In a Straits Times article I read, a lawyer said regarding the reason for not having children: “It’s a question of opportunity cost, and I can’t afford the downtime from my career.”

Political sentiments in Singapore often reflect our materialistic culture.

During sessions of coffee shop talk with peers my age, they tell me they are going to vote for PAP this coming election, as they feel pressured to do so. But Pressured? Pressured by what?

The presence of such fear is a shock to me – regardless of whether there is any truth to it. Why should there even be fear of going against the ruling party – as distinct from the state – in a democratic society?

Apparently, there is an onset of fear about going against the grain. On the ground, there is fear that voting for an opposition party would result in indirect repercussions of some sort.

I hear of comments that are utterly ridiculous. Some tell me that since they work in the public sector, they had better vote for the PAP lest they get stunted career growths and diminished pay packages.

The presence of such fear is a shock to me – regardless of whether there is any truth to it. Why should there even be fear of going against the ruling party – as distinct from the state – in a democratic society?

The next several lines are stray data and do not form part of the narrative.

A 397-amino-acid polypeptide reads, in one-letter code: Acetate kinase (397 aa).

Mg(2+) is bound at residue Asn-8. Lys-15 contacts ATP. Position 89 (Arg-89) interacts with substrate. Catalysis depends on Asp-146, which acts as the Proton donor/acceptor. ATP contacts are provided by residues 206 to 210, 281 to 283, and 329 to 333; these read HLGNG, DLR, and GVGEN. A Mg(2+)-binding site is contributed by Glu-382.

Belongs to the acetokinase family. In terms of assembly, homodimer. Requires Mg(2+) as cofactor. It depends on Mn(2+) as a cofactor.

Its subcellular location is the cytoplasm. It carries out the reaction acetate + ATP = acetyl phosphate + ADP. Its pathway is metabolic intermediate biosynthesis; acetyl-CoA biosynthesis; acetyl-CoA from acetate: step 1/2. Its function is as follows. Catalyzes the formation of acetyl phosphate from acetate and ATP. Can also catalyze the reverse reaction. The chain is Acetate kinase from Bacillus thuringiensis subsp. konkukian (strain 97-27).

Such ideas are plainly absurd. Then again, nothing surprises me anymore.

Other comments I’ve heard include feelings of gratitude for what PAP had done for us in the past. With this argument, some think we should continue voting for them since they have done so much for us.

They further add that the good track record is testament that they’ll do as well if not better in the future.

But I say that if a party’s recent track record is any indication, then recent hot potato issues like immigration, housing prices, and ministerial salary among others would indicate that the time for change has come.

I will be voting in Tampines GRC this coming election, where PAP veteran and minister for National Development Mah Bow Tan will be contesting.

He may not be very popular, based on online sentiments, but how many votes will actually swing in his favor simply because of PAP’s dominance?